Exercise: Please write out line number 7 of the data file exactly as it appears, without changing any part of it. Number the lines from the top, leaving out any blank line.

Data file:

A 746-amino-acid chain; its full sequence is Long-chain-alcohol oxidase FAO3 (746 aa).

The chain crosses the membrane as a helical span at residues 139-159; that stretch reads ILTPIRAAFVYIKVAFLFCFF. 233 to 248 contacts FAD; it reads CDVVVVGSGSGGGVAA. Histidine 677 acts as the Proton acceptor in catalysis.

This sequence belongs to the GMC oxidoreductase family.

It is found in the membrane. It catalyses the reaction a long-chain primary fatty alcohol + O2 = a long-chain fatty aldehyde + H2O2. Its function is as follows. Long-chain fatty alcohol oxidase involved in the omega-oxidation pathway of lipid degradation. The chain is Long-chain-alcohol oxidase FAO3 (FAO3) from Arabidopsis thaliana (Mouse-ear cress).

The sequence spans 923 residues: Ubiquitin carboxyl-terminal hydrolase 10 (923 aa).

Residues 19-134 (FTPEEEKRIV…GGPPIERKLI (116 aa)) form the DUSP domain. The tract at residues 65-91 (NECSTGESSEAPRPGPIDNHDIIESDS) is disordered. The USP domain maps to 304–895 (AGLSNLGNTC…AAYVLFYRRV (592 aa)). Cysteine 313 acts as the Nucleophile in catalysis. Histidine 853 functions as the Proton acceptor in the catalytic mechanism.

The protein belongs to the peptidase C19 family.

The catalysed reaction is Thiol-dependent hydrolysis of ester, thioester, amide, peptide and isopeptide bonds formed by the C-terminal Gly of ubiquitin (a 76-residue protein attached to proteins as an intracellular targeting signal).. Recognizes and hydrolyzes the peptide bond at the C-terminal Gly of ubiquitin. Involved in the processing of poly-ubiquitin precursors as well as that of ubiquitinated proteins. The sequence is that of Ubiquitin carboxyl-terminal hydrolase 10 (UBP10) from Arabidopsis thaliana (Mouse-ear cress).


The protein belongs to the peptidase C19 family.